War of the Rebellion: Serial 024 Page 0783 Chapter XXIX. ARKANSAS POST

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Number 40. Report of Colonel Robert R. Garland, Sixth Texas Infantry, with application for Court of Inquiry.

CAPTAIN: I have the honor to submit the following report of the First Brigade, Army of the Lower Arkansas and White Rivers, under my command in the action at Arkansas Post, on the 10th and 11th of January, 1863:

The following corps troops constituted the brigade, viz:

Commissioned Enlisted men Aggregate

officers

6th Texas Infantry, 27 515 542

Lieutenant Colonel

T. S. Anderson

commanding

24th Texas Cavalry 41 546 587

[dismounted],

Colonel F. C. Wilkes,

commanding

25th Texas Cavalry 33 519 552

[dismounted],

Colonel

C. C. Gilespie,

commanding

Hart's battery [six 4 79 83

guns], Captain

William Hart

commanding

Denson's cavalry, 2 31 33

Captain Denson

commanding

Total present on 107 1,690 1,797

Friday evening, the

9th

Late in the afternoon of the 9th I received orders to hold my command in readiness to meet the enemy at a moment's notice. Within an hour after, I received instructions to proceed with my command to the rifle-pits, about 1 1/4 miles below the fort. We arrived there a little after dark, and the following disposition was made of the brigade:

Five companies of infantry, under Lieutenant-Colonel Swearingen, Twenty-fourth Texas Cavalry [dismounted], and Major Phillips, Sixth Texas infantry, were ordered to take position several hundred yards in front of the intrenchments as skirmishers. The rest of the infantry were held in reserve and posted some distance in rear of the first line, occupying the rifle-pits, the right flank resting near the river, the left on the bayou. Hart's battery was posted on the right of the rifle-pits; Denson's cavalry were detached throughout the action. This position was maintained with slight exception during the night and the next day, until we were ordered to fall back to the fort.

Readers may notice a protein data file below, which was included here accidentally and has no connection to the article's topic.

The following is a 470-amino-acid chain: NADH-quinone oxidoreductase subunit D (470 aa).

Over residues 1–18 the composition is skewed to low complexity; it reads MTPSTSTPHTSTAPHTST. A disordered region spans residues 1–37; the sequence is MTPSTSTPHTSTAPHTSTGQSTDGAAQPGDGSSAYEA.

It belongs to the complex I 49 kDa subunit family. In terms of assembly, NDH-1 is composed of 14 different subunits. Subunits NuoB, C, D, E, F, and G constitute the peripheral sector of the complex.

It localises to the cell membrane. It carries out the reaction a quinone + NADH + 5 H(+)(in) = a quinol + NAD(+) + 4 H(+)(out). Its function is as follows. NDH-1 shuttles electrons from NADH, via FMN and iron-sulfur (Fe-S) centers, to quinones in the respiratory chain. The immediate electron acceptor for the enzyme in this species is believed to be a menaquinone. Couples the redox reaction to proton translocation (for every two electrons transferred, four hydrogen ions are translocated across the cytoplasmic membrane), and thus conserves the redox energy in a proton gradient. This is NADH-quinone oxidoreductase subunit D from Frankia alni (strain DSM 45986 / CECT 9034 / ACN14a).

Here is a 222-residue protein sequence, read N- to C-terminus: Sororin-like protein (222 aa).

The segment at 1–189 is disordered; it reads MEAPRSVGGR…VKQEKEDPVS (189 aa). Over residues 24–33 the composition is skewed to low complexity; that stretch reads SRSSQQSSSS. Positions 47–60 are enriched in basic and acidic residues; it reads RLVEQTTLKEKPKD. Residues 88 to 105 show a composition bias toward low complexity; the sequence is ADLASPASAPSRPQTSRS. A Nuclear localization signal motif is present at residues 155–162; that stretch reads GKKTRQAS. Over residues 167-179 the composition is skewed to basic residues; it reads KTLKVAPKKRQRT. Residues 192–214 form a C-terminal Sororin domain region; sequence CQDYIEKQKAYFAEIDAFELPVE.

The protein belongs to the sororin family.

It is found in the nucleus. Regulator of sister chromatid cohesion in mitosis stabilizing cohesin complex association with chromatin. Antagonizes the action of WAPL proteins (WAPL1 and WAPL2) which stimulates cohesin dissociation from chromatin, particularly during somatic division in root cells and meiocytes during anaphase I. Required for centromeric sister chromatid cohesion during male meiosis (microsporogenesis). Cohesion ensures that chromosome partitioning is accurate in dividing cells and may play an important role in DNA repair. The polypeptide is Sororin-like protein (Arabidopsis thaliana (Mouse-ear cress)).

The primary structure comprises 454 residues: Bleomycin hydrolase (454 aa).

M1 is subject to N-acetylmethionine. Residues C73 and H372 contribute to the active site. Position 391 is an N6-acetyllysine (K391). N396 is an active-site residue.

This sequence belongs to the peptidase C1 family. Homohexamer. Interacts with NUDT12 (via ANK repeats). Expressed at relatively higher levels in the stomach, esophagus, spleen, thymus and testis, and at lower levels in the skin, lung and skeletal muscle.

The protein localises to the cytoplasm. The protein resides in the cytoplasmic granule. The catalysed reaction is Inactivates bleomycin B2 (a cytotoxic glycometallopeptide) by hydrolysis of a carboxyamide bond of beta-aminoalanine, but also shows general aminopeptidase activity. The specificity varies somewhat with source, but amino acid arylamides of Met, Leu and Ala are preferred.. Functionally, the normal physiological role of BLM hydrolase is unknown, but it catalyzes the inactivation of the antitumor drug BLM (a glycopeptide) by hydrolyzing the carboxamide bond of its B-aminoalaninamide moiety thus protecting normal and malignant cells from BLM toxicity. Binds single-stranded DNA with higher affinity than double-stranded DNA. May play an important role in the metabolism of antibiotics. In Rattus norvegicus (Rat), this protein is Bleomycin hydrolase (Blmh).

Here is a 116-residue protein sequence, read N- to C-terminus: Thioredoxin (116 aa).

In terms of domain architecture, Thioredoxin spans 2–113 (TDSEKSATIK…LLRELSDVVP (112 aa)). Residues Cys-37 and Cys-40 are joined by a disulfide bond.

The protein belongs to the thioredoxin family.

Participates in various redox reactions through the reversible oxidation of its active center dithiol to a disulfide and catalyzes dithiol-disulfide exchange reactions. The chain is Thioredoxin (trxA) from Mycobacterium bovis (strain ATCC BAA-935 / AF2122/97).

Saturday morning, the 10th, about 8 o'clock, the enemy's gunboats commenced shelling our position and continued to do so until we retired, fortunately with but little execution; but one man of the brigade was wounded severely. Between 1 and 2 o'clock in the afternoon 1 received orders to fall back to the fort. The command retired in good order, but was delayed some time in assisting to bring up the artillery and ammunition wagons, the route being exceedingly boggy. On arriving at the fort, agreeably to instructions, the brigade took position on the left of Dawson's Nineteenth Arkansas Regiment, of Dunnington's brigade; Hart's battery on the right; Sixth Texas Infantry, Twenty-fourth and Twenty-fifth Texas Cavalry [dismounted] in succession from right to left. The line was on a prolongation with the north front of the fort, nearly at a right angle with the river, extending westward toward the bayou. The five companies of skirmishers under Lieutenant-Colonel Swearingen having rejoined the command I directed a company from each regiment to be thrown well to the front as pickets and skirmishers, and that each regiment proceed immediately to throw up defenses by intrenching and collecting brush, timber, and such material as could be found.